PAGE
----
Donna Wilson of Manatt, Phelps & Phillips, LLP writes:
Banks continue to file suit against retailers, hoping to shift the costs of data breaches, with some recent success.
In January 2016, hackers accessed Eddie Bauer’s point-of-sale register system and installed malicious software that infected every Eddie Bauer store in the United States and Canada. Using the malware, the hackers were able to steal credit and debit card data from the system and sell it to third parties, who made fraudulent transactions on those payment cards.
Earlier this year, Veridian Credit Union filed suit against the national retailer, alleging that it suffered significant property damage to the unique data included on the payment cards and financial losses in connection with covering its customers’ losses due to the data breach, such as reissuing credit and debit cards to its customers.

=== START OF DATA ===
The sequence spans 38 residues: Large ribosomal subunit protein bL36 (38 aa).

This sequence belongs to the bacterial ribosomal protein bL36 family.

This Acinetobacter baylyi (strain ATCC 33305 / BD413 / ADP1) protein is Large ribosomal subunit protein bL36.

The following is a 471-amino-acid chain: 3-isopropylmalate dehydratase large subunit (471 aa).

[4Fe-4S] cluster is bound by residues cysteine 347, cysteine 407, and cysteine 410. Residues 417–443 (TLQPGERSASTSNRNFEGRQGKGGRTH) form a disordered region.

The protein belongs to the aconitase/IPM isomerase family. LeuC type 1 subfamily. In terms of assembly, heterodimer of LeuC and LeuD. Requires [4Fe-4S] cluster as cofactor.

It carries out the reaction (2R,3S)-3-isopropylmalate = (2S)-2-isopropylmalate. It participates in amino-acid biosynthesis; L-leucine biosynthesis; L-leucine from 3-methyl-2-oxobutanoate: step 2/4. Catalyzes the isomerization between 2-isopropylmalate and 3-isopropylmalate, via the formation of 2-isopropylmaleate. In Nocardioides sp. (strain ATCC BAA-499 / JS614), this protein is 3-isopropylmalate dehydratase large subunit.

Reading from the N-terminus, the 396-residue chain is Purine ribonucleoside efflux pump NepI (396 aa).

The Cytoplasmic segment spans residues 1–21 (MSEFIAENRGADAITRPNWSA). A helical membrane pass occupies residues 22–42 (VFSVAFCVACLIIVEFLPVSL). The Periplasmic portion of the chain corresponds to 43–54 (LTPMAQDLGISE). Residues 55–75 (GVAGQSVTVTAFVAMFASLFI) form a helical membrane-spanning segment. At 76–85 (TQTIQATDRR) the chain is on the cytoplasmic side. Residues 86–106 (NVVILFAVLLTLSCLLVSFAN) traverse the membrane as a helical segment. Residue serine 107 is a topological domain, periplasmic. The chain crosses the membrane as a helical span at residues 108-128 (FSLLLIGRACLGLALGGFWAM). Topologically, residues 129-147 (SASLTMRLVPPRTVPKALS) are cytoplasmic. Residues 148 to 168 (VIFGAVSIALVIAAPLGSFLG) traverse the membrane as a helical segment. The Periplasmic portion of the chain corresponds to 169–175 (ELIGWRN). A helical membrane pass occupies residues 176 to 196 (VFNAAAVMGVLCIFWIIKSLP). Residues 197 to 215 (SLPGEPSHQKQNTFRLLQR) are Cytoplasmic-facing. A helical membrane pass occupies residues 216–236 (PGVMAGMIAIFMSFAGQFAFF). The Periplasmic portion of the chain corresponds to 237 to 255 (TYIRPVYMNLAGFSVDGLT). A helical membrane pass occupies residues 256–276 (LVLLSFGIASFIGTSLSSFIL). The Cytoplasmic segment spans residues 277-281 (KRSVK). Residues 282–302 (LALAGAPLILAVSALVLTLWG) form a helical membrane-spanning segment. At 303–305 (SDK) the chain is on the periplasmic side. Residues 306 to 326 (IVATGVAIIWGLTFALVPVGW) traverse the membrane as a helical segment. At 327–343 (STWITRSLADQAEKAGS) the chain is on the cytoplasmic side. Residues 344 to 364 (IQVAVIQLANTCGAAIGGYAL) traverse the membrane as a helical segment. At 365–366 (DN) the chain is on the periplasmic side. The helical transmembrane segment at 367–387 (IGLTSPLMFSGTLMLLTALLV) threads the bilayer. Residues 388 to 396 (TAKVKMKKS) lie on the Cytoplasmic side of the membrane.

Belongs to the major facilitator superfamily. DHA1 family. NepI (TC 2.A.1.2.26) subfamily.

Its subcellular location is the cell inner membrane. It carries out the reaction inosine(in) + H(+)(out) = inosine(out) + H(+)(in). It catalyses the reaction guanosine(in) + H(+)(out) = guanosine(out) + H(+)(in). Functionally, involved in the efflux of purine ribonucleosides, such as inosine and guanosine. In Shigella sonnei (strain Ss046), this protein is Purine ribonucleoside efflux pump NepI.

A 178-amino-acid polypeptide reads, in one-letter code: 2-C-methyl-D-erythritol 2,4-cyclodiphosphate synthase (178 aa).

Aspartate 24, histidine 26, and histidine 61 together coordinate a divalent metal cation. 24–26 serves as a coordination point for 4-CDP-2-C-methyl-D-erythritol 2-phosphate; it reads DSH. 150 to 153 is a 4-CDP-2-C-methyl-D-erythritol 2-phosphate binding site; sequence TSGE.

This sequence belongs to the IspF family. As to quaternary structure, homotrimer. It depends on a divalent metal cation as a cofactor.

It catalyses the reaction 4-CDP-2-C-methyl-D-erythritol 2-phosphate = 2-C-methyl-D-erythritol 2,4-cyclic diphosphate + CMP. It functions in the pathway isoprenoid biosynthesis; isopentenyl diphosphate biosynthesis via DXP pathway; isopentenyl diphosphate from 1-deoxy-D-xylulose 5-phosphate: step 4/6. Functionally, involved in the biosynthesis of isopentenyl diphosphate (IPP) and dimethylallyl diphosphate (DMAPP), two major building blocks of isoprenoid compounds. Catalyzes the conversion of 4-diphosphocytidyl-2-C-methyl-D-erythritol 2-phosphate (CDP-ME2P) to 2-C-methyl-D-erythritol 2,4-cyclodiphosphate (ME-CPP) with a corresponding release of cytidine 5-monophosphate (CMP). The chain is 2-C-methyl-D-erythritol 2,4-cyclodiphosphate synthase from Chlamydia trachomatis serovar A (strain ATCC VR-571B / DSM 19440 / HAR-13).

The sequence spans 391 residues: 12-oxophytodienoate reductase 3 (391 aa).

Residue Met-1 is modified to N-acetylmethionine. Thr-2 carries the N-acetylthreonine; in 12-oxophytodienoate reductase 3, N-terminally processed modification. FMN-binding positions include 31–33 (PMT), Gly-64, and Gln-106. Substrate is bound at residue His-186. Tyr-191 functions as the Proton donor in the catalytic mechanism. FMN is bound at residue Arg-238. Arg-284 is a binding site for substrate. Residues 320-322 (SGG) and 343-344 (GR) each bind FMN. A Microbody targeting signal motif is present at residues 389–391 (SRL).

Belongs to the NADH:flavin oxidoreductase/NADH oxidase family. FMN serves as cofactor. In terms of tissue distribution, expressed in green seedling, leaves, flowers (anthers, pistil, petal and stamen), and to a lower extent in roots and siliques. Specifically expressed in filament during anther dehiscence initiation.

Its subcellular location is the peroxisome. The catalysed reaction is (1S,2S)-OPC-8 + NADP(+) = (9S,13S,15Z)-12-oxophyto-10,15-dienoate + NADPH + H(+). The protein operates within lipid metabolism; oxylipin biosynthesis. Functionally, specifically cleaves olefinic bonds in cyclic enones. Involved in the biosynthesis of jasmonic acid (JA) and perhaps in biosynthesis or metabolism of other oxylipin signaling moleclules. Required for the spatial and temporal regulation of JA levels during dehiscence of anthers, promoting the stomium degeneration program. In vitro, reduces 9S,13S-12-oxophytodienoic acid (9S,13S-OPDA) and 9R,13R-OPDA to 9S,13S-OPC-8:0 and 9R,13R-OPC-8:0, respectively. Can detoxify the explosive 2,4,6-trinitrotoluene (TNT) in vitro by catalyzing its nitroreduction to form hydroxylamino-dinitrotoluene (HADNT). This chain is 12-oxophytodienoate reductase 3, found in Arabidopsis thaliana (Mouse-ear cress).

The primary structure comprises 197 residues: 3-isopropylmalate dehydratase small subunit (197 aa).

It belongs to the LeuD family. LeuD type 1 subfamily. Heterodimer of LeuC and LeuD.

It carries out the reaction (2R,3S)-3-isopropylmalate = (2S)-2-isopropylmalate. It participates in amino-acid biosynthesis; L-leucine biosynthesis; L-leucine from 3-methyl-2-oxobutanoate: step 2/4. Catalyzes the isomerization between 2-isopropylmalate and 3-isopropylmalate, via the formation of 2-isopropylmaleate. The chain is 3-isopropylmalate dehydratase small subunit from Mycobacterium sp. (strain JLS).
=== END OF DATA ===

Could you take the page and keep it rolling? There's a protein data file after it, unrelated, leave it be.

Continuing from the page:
Veridian claimed that the data breach and its injury were the foreseeable results of Eddie Bauer’s inadequate data security measures, which the company knew were insufficient to protect against recognized threats. Eddie Bauer moved to dismiss.
After deciding that Washington law applied to the action, U.S. District Judge James L. Robart denied the motion, allowing the suit to move forward on Veridian’s negligence claim.
Read more on JDSupra. The Eddie Bauer case is getting a lot of attention, and rightfully so, I think. Not every state has a law like Washington’s, but would this be one way to get businesses more worried about successful litigation and costs of a breach?